Eavesdropping on ‘The Lives of Others’

Oscar-Winning German Film Unveils the East

With Das Leben der Anderen (The Lives of Others), 33 year old Florian Henckel von Donnersmarck begins a new chapter in film history, with awards to back it up. Amongst all the other prestigious awards that have recently been showered on this film, including four at the Bavarian Film Awards and seven at the German Film Awards, he has just added an Oscar for Best Foreign Film.

Clearly, Das Leben strikes a chord. Set in East Germany in 1984, this is a time still within living memory for many Germans. And the wounds are still raw, stirring a growing debate about the country’s communist past. The film suggests that Germans are now ready to take a harder look at this era, and with dramatically less affection than has been shown in films such as the gentle comedy Goodbye, Lenin. The style, tone and substance of Das Leben thus marks a revisionist departure from what has been dubbed as ‘Ostalgie’ or ‘Ostalgia’ – that is a fond remembrance of the good old/bad old days of the East, with the suggestion that the communist state has been misunderstood.

In Das Leben der Anderen, to the contrary, the only misunderstanding would be to think the bad old days were anything other than bad.

In an unmistakable reference to the Orwellian dystopian vision of the future, Das Leben is set in 1984. This was a time when the Stasi, a terrifying secret police, made it their business to use an extensive network of spies and surveillance to find out every thing about their own citizens. By the mid 1980s the Stasi employed more than 90,000 personnel and in addition over a 150,000 others unofficially, called upon to serve the security of the state.

The most prominent figure in Das Leben is Captain Gert Wiesler (Ulrich Mühe) a domestic surveillance and interrogation expert. Wiesler is a cold-eyed soulless official, a man who wouldn’t hesitate to wire-tap his own mother to defend the system. He is a humourless automaton, his clothes dull, severe, plain and grey, a portrait of lifelessness.

Donnersmarck sets up the characterization through careful well observed nuances and contrasts. Lt. Col. Anton Grubitz (Ulrich Tukur) is very much a political animal and an unsophisticated ‘schmoozer’. Minister Bruno Hempf (Thomas Thieme) cuts a repulsive figure, willing to use the system to achieve his own perverse gratification. All three men attend a premiere of a new play by Georg Dreyman (Sebastian Koch), one of the country’s top playwrights, starring his beautiful mistress and the darling of the East German stage, Christa-Maria Sieland (Martina Gedeck). After the play, Wiesler is given the go ahead to put this handsome couple under surveillance, with no justification beyond the personal ambitions of these men. Hempf lusts after Christa-Maria and wants to see his rival taken out; Wiesler is so repressed and lonely that he finds the sight of this loving couple abhorrent and Grubitz is only out to further his career. A brief sex scene of Wiesler and a prostitute, interrupted by a fleeting cry for help, tells us all we need to know about his lonely life.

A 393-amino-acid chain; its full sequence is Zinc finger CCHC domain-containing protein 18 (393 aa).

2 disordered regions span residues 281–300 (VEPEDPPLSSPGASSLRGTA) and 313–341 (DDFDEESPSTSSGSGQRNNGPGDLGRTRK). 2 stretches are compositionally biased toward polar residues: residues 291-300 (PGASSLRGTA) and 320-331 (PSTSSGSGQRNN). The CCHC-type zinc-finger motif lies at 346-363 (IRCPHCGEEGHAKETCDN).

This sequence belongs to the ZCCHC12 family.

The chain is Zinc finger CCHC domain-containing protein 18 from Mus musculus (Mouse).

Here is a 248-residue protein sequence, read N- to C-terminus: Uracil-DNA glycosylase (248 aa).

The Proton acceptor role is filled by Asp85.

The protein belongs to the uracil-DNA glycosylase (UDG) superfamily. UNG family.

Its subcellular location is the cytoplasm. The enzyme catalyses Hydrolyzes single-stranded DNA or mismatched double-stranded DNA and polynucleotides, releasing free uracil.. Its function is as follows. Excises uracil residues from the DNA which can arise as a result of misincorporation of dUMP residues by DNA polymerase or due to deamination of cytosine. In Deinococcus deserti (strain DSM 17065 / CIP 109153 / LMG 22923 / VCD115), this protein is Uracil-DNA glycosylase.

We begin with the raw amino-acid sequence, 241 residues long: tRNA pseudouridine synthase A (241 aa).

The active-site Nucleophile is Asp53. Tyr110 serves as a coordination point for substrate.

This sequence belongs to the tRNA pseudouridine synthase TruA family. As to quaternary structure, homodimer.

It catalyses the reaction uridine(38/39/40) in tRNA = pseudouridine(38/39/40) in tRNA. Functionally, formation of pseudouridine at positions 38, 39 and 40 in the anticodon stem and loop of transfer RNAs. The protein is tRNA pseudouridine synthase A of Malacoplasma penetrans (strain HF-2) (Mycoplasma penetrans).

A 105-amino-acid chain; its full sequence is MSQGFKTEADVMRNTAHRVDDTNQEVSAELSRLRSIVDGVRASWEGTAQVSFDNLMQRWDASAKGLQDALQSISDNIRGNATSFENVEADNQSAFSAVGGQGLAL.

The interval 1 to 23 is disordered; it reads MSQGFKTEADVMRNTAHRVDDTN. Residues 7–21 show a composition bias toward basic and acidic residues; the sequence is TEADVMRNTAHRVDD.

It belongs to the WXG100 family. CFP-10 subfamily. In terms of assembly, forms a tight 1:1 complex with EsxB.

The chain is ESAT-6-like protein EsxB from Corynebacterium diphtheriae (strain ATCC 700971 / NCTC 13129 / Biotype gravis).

The charismatic characters of Dreyman and Sieland contrast sharply. Dreyman is modest, brilliant and inspiring, living with feeling, passion and concern for others. He is clearly a man of conscience. Sieland is morally less exceptional and finds herself compromised under the regime, torn between her career and her emotions. The lives of Dreyman and Sieland are played out in colour, Wiesler in monochrome.

Donnersmarck weaves the lives of these three characters into an intricate web. In the secret attic, the ascetic and dispassionate Wiesler listens in to every detail of  Dreyman and Sieland’s daily lives and ever so slowly, finds himself sympathising with them.

A turning point is when Dreyman learns of the suicide of a friend, a blacklisted director. Dreyman plays the piano, while the power and emotion of the music seeps through the ceiling and the headphones into Wiesler’s conscience. Wiesler begins to feel disgust at his work and finds himself increasingly unwilling to betray his subject’s private moments to his superiors.

The simplicity and subtlety of the film are refreshing, crediting us with our own intelligence. Unlike many political thrillers, the tension in Das Leben is from violence that is always there, embodied in an omnipresent state that systemised the destruction of people’s lives, setting neighbour against neighbour. It’s remarkably powerful, it’s hold enduring. Like the music from Dreyman’s piano, Das Leben, awakens our senses and our humanity.

Das Leben der Anderen
(The Lives of Others) 2006
Directed by
Florian Henckel von Donnersmarck

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